Predators conflict in Syria

The current situation in Idlib does not deviate from the general scene of the Syrian situation, there is what we might call two patches of attraction and conflict for the intervening regional and international powers in Syria, and if each of them has its own peculiarities and distinctions,

The current situation in Idlib does not deviate from the general scene of the Syrian situation, there is what we might call two patches of attraction and conflict for the intervening regional and international powers in Syria, and if each of them has its own peculiarities and distinctions, these tow patches or regions are, in this regard, two regions distinguished with instability within them because they are the focus of conflict between these regional and international countries whose presence in them is a fundamental card to impose their conditions and influence on the reality of Syria and its future, these two areas mentioned above are Idlib and the Turkish occupation regions, and the regions of northern and eastern Syria.

The American presence in northern and eastern Syria controls, to some extent, the interventions of Turkey and the regime, its allies in northern and eastern Syria according to the interests of the United States only, and despite this, the instability and the lack of clarity of what the future of the region will be from the point of view of the intervening countries remains the salient feature. Hence, our focus is on the necessity of transforming the Autonomous Administration in the region, and it is an internal "national" actor whose strategy and dynamics are embedded in reality to a comprehensive national project with the development of experience with real and wide popular participation which has a progressive political and social nature to be a center of attraction for all Syrians. All of this is by relying on our people's own capabilities and energies, and getting rid of the illusion of relying on any of the intervening regional and international states in our country because that is a salvation for the Syrians.

While the situation in Idlib is different, as there are, in addition to the Turkish occupation army and its mercenaries, various Salafi jihadist factions, the most important of which is Jabhet al-Nusra, and these jihadist terrorist factions are used by Turkey in two ways: the first as its proxy in controlling some areas there, and the most important in controlling the population. The second is that it uses it as a dangerous terrorist boogeyman that it negotiates with Russia and others over it, claiming that it will work to limit it, which strengthens its cards in extracting greater concessions from Russia.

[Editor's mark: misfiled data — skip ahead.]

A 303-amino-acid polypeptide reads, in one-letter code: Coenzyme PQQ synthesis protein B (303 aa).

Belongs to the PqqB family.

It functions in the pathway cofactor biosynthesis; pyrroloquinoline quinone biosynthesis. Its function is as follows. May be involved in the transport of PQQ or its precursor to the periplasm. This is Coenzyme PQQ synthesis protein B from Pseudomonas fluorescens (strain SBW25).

On the other hand, Russia believes that the survival of this situation in Idlib constitutes a dumbbell or an outlet in the side of its project to extend its control in Syria, as it is the most important and central country in determining the country's fate and the regime's, which constitutes a major obstacle for it in its project. Therefore, it is left to Turkey, in each time, a time slot to implement its obligations, and for the sake of preserving Turkey as a "bitter" ally, but it returns to carry out limited military actions with the regime to reduce the influence of the areas outside the control of the regime in Idlib.

The military build-up by both sides in Idlib enters this framework of Turkish-Russian negotiations with each other's feeling of regret, and I do not think that a large-scale military attack is on Russia's agenda in Idlib because that would undermine its relations with Turkey to the extent that it would be, as usual, limited gnawing operations, if occurred.

This is, unfortunately, the case in Syria from the standpoint of the interests and competition of regional and international countries within it.

What is more regrettable is that sectors of the Syrian opposition, instead of building themselves, mobilizing their forces and meeting in a national framework that gives the Syrians a voice and a free and independent democratic platform, we see them join and follow the policies of this or that state, which increases the ability of the intervening countries to grasp the fate of Syria, the Syrians and their future.

Therefore, we believe that building a broad united front for the Syrian democratic and social forces for the sake of national, political and social liberation with complete independence from all concerned countries is an urgent task, without which the next will only be worse for all Syrians.

D.H